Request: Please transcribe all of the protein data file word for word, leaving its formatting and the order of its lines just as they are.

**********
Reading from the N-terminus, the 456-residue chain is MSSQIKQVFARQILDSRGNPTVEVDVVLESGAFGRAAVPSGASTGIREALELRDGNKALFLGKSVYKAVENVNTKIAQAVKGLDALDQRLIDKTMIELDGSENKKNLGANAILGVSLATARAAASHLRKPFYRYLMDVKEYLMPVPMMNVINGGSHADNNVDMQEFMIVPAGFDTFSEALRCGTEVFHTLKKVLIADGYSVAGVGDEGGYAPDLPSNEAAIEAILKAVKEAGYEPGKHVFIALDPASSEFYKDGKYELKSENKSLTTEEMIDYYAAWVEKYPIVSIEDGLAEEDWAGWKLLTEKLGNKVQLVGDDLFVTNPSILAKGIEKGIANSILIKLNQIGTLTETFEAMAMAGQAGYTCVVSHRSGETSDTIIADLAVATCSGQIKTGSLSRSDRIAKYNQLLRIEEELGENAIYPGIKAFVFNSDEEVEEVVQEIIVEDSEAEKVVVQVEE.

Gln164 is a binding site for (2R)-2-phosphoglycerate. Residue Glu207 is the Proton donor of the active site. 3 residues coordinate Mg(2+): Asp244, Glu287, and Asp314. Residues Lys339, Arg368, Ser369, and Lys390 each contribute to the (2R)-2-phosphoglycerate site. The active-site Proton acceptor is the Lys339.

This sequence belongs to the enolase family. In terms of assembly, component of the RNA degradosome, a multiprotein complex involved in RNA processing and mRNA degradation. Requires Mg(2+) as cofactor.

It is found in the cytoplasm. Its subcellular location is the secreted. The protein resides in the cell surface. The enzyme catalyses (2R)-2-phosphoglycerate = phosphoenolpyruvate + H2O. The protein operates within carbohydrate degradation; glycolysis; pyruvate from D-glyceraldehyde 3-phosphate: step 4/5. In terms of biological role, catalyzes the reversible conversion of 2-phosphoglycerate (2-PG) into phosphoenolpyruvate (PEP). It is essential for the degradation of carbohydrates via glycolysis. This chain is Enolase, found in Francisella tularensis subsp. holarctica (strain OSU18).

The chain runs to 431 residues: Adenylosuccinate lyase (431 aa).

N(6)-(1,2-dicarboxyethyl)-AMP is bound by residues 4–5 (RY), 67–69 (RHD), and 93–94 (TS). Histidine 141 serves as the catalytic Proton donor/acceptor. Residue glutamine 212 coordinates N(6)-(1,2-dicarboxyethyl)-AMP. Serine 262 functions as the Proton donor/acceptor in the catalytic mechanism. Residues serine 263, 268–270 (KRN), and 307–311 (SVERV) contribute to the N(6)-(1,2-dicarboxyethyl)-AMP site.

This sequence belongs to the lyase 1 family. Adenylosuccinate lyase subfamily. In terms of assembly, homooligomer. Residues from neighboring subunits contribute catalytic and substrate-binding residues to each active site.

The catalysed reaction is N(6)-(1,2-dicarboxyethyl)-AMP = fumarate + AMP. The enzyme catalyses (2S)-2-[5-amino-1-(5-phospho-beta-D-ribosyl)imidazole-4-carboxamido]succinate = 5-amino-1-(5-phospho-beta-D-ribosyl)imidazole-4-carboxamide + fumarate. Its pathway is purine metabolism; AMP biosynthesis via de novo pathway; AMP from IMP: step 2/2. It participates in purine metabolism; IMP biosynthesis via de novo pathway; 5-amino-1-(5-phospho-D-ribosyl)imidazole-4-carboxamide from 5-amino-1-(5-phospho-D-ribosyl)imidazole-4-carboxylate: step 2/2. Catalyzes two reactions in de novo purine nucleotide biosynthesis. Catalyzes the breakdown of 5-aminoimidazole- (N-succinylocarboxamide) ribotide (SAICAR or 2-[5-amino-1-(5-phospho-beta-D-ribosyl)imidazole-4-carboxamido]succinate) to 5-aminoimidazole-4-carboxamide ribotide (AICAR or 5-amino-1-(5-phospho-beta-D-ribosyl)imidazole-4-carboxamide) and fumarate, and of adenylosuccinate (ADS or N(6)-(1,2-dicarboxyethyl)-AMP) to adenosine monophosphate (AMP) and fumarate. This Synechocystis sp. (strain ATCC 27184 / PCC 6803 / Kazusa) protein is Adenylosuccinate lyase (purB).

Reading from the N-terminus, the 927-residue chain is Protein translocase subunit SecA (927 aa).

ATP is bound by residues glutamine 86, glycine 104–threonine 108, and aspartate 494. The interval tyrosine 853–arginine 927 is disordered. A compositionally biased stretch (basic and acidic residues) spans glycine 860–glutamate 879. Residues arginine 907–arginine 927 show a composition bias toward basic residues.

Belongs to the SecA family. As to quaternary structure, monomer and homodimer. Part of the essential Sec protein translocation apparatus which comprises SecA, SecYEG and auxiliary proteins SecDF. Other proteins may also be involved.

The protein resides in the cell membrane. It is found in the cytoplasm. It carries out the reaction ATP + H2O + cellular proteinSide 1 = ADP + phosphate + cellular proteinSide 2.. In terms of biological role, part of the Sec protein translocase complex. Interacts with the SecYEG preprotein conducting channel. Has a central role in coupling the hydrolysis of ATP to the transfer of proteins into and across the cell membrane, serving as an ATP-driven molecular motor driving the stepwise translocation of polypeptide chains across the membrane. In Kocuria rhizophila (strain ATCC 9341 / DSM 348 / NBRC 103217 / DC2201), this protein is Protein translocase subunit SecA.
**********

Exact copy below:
Reading from the N-terminus, the 456-residue chain is MSSQIKQVFARQILDSRGNPTVEVDVVLESGAFGRAAVPSGASTGIREALELRDGNKALFLGKSVYKAVENVNTKIAQAVKGLDALDQRLIDKTMIELDGSENKKNLGANAILGVSLATARAAASHLRKPFYRYLMDVKEYLMPVPMMNVINGGSHADNNVDMQEFMIVPAGFDTFSEALRCGTEVFHTLKKVLIADGYSVAGVGDEGGYAPDLPSNEAAIEAILKAVKEAGYEPGKHVFIALDPASSEFYKDGKYELKSENKSLTTEEMIDYYAAWVEKYPIVSIEDGLAEEDWAGWKLLTEKLGNKVQLVGDDLFVTNPSILAKGIEKGIANSILIKLNQIGTLTETFEAMAMAGQAGYTCVVSHRSGETSDTIIADLAVATCSGQIKTGSLSRSDRIAKYNQLLRIEEELGENAIYPGIKAFVFNSDEEVEEVVQEIIVEDSEAEKVVVQVEE.

Gln164 is a binding site for (2R)-2-phosphoglycerate. Residue Glu207 is the Proton donor of the active site. 3 residues coordinate Mg(2+): Asp244, Glu287, and Asp314. Residues Lys339, Arg368, Ser369, and Lys390 each contribute to the (2R)-2-phosphoglycerate site. The active-site Proton acceptor is the Lys339.

This sequence belongs to the enolase family. In terms of assembly, component of the RNA degradosome, a multiprotein complex involved in RNA processing and mRNA degradation. Requires Mg(2+) as cofactor.

It is found in the cytoplasm. Its subcellular location is the secreted. The protein resides in the cell surface. The enzyme catalyses (2R)-2-phosphoglycerate = phosphoenolpyruvate + H2O. The protein operates within carbohydrate degradation; glycolysis; pyruvate from D-glyceraldehyde 3-phosphate: step 4/5. In terms of biological role, catalyzes the reversible conversion of 2-phosphoglycerate (2-PG) into phosphoenolpyruvate (PEP). It is essential for the degradation of carbohydrates via glycolysis. This chain is Enolase, found in Francisella tularensis subsp. holarctica (strain OSU18).

The chain runs to 431 residues: Adenylosuccinate lyase (431 aa).

N(6)-(1,2-dicarboxyethyl)-AMP is bound by residues 4–5 (RY), 67–69 (RHD), and 93–94 (TS). Histidine 141 serves as the catalytic Proton donor/acceptor. Residue glutamine 212 coordinates N(6)-(1,2-dicarboxyethyl)-AMP. Serine 262 functions as the Proton donor/acceptor in the catalytic mechanism. Residues serine 263, 268–270 (KRN), and 307–311 (SVERV) contribute to the N(6)-(1,2-dicarboxyethyl)-AMP site.

This sequence belongs to the lyase 1 family. Adenylosuccinate lyase subfamily. In terms of assembly, homooligomer. Residues from neighboring subunits contribute catalytic and substrate-binding residues to each active site.

The catalysed reaction is N(6)-(1,2-dicarboxyethyl)-AMP = fumarate + AMP. The enzyme catalyses (2S)-2-[5-amino-1-(5-phospho-beta-D-ribosyl)imidazole-4-carboxamido]succinate = 5-amino-1-(5-phospho-beta-D-ribosyl)imidazole-4-carboxamide + fumarate. Its pathway is purine metabolism; AMP biosynthesis via de novo pathway; AMP from IMP: step 2/2. It participates in purine metabolism; IMP biosynthesis via de novo pathway; 5-amino-1-(5-phospho-D-ribosyl)imidazole-4-carboxamide from 5-amino-1-(5-phospho-D-ribosyl)imidazole-4-carboxylate: step 2/2. Catalyzes two reactions in de novo purine nucleotide biosynthesis. Catalyzes the breakdown of 5-aminoimidazole- (N-succinylocarboxamide) ribotide (SAICAR or 2-[5-amino-1-(5-phospho-beta-D-ribosyl)imidazole-4-carboxamido]succinate) to 5-aminoimidazole-4-carboxamide ribotide (AICAR or 5-amino-1-(5-phospho-beta-D-ribosyl)imidazole-4-carboxamide) and fumarate, and of adenylosuccinate (ADS or N(6)-(1,2-dicarboxyethyl)-AMP) to adenosine monophosphate (AMP) and fumarate. This Synechocystis sp. (strain ATCC 27184 / PCC 6803 / Kazusa) protein is Adenylosuccinate lyase (purB).

Reading from the N-terminus, the 927-residue chain is Protein translocase subunit SecA (927 aa).

ATP is bound by residues glutamine 86, glycine 104–threonine 108, and aspartate 494. The interval tyrosine 853–arginine 927 is disordered. A compositionally biased stretch (basic and acidic residues) spans glycine 860–glutamate 879. Residues arginine 907–arginine 927 show a composition bias toward basic residues.

Belongs to the SecA family. As to quaternary structure, monomer and homodimer. Part of the essential Sec protein translocation apparatus which comprises SecA, SecYEG and auxiliary proteins SecDF. Other proteins may also be involved.

The protein resides in the cell membrane. It is found in the cytoplasm. It carries out the reaction ATP + H2O + cellular proteinSide 1 = ADP + phosphate + cellular proteinSide 2.. In terms of biological role, part of the Sec protein translocase complex. Interacts with the SecYEG preprotein conducting channel. Has a central role in coupling the hydrolysis of ATP to the transfer of proteins into and across the cell membrane, serving as an ATP-driven molecular motor driving the stepwise translocation of polypeptide chains across the membrane. In Kocuria rhizophila (strain ATCC 9341 / DSM 348 / NBRC 103217 / DC2201), this protein is Protein translocase subunit SecA.